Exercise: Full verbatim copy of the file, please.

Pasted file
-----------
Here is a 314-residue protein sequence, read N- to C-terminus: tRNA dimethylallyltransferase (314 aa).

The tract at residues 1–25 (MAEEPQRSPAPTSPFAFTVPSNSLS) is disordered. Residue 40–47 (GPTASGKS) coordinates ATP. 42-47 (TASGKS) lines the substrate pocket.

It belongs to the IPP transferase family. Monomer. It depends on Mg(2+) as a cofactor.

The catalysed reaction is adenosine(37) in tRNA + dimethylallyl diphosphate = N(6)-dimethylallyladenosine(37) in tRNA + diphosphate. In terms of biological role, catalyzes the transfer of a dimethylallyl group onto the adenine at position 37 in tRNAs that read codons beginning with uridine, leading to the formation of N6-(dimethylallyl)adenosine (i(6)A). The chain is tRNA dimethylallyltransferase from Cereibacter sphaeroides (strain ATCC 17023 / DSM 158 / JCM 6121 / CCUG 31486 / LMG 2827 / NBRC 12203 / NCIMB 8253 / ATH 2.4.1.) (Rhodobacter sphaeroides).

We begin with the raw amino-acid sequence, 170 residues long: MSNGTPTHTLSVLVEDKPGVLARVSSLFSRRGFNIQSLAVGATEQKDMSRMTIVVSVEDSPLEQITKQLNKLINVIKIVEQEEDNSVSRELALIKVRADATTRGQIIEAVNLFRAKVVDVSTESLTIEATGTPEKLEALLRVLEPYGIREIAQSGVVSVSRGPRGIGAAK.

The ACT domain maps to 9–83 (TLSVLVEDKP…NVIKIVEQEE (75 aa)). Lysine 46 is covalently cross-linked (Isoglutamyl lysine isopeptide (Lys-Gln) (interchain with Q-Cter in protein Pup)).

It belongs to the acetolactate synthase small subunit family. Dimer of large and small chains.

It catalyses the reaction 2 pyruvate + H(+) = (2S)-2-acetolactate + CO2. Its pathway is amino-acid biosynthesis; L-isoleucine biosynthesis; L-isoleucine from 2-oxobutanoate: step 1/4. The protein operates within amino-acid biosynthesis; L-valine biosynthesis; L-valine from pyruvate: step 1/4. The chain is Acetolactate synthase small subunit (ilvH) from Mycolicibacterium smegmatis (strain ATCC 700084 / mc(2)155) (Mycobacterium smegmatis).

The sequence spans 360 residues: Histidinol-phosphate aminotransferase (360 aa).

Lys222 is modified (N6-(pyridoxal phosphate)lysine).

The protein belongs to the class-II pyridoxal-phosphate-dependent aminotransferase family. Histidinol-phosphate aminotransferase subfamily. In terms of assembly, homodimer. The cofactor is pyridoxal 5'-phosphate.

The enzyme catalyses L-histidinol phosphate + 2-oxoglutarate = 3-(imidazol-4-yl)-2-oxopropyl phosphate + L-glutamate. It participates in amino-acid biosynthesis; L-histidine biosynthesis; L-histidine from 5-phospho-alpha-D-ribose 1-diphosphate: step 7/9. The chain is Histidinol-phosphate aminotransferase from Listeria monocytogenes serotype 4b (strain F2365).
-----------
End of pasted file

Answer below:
Here is a 314-residue protein sequence, read N- to C-terminus: tRNA dimethylallyltransferase (314 aa).

The tract at residues 1–25 (MAEEPQRSPAPTSPFAFTVPSNSLS) is disordered. Residue 40–47 (GPTASGKS) coordinates ATP. 42-47 (TASGKS) lines the substrate pocket.

It belongs to the IPP transferase family. Monomer. It depends on Mg(2+) as a cofactor.

The catalysed reaction is adenosine(37) in tRNA + dimethylallyl diphosphate = N(6)-dimethylallyladenosine(37) in tRNA + diphosphate. In terms of biological role, catalyzes the transfer of a dimethylallyl group onto the adenine at position 37 in tRNAs that read codons beginning with uridine, leading to the formation of N6-(dimethylallyl)adenosine (i(6)A). The chain is tRNA dimethylallyltransferase from Cereibacter sphaeroides (strain ATCC 17023 / DSM 158 / JCM 6121 / CCUG 31486 / LMG 2827 / NBRC 12203 / NCIMB 8253 / ATH 2.4.1.) (Rhodobacter sphaeroides).

We begin with the raw amino-acid sequence, 170 residues long: MSNGTPTHTLSVLVEDKPGVLARVSSLFSRRGFNIQSLAVGATEQKDMSRMTIVVSVEDSPLEQITKQLNKLINVIKIVEQEEDNSVSRELALIKVRADATTRGQIIEAVNLFRAKVVDVSTESLTIEATGTPEKLEALLRVLEPYGIREIAQSGVVSVSRGPRGIGAAK.

The ACT domain maps to 9–83 (TLSVLVEDKP…NVIKIVEQEE (75 aa)). Lysine 46 is covalently cross-linked (Isoglutamyl lysine isopeptide (Lys-Gln) (interchain with Q-Cter in protein Pup)).

It belongs to the acetolactate synthase small subunit family. Dimer of large and small chains.

It catalyses the reaction 2 pyruvate + H(+) = (2S)-2-acetolactate + CO2. Its pathway is amino-acid biosynthesis; L-isoleucine biosynthesis; L-isoleucine from 2-oxobutanoate: step 1/4. The protein operates within amino-acid biosynthesis; L-valine biosynthesis; L-valine from pyruvate: step 1/4. The chain is Acetolactate synthase small subunit (ilvH) from Mycolicibacterium smegmatis (strain ATCC 700084 / mc(2)155) (Mycobacterium smegmatis).

The sequence spans 360 residues: Histidinol-phosphate aminotransferase (360 aa).

Lys222 is modified (N6-(pyridoxal phosphate)lysine).

The protein belongs to the class-II pyridoxal-phosphate-dependent aminotransferase family. Histidinol-phosphate aminotransferase subfamily. In terms of assembly, homodimer. The cofactor is pyridoxal 5'-phosphate.

The enzyme catalyses L-histidinol phosphate + 2-oxoglutarate = 3-(imidazol-4-yl)-2-oxopropyl phosphate + L-glutamate. It participates in amino-acid biosynthesis; L-histidine biosynthesis; L-histidine from 5-phospho-alpha-D-ribose 1-diphosphate: step 7/9. The chain is Histidinol-phosphate aminotransferase from Listeria monocytogenes serotype 4b (strain F2365).